Hilo #3: The Great Big Boom, by Judd Winick: This series is one of my nephew’s favorites, and I hope I’ve sent the right one for him! In the series opener “The Boy Who Crashed to Earth,” D.J. Lim’s life turns from ordinary to exciting when he discovers Hilo, an extraterrestrial boy wearing nothing but silver underpants. This story is full of action and humor, as Hilo and D.J. battle robots and giant insects intent on destroying Hilo’s home planet. In Hilo #3, DJ has to find his friend Gina after she was swallowed by a mysterious portal. My note to my nephew says,
“Hilo is the best! And DJ reminds me of you — such a good friend and always ready for adventure!”
Stone Rabbit: BC Mambo, by Erik Craddock: Stone Rabbit’s boring life suddenly changes when he finds a time portal in his bathroom and he falls into the land of dinosaurs. Non-stop action ensues, as Stone Rabbit is captured by a crazy monster and has to figure his way out if he can escape and save the day. If you’re looking for high-action and silly humor, without a lot of words, this is a great series.
Squish #1: Super Amoeba & Squish #2: Brave New Pond, by Jennifer Holm and Matthew Holm: I especially think my youngest nephew will connect with Squish — he loves reading comics, he sometimes feels little but tries to stand up for himself when he’s pushed around. Squish is full of laughs, but he has a really soft heart.
Princeless #1: Save Yourself & Princeless #2: Get Over Yourself by Jeremy Whitley, illustrated by M. Goodwin: When Princess Adrienne’s parents lock her away in a castle guarded by a dragon to await rescue by a prince, she decides to take matters into her own hands. My niece loves princess stories, and I love this feisty heroine and this story that upends so many stereotypes and tropes.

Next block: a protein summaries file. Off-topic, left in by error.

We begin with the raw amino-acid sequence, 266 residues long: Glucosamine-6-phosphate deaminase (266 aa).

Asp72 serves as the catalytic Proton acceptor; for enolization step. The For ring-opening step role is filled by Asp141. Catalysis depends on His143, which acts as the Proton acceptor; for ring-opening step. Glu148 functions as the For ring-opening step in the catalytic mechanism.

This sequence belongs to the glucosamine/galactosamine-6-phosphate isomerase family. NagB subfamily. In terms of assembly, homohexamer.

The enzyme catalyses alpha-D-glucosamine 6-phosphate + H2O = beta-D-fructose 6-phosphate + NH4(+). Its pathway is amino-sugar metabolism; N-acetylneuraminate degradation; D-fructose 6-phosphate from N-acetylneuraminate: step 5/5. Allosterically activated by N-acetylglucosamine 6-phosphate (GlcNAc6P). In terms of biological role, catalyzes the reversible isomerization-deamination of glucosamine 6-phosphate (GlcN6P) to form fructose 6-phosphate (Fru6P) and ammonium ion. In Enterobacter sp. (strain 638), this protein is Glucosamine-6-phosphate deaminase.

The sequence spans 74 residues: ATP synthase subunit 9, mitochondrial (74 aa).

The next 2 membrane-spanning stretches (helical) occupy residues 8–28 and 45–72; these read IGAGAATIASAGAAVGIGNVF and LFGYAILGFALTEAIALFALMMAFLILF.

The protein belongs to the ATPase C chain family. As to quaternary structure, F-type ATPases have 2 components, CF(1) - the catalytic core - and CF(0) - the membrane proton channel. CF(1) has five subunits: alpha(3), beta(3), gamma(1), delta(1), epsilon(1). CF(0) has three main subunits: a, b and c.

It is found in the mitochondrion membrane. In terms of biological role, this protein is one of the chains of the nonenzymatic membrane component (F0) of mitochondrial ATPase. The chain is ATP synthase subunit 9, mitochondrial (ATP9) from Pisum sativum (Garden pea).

Guts, by Raina Telgemeier: “Smile” and “Sisters”–Raina Telgemeier’s graphic memoirs–are absolute favorites, and I’m sure that my niece is going to be thrilled to see the advanced copy for her newest book (out September 17th). Raina draws readers in with her relatable situations and humor, creating a real bond as she reflects on the pressures tweens face at school and at home. Raina’s worries about school, friends (and not-friends), and getting sick just keep making everything worse. As I wrote my niece, Raina’s story “feels so real.”
Hope you’re having a fun summer and finding some time to read! The review copy of Guts was kindly sent by the publishers, Graphix / Scholastic. As an Amazon Associate I earn from qualifying purchases if you make a purchase using the Amazon links on this site.
©2019 Mary Ann Scheuer, Great Kid Books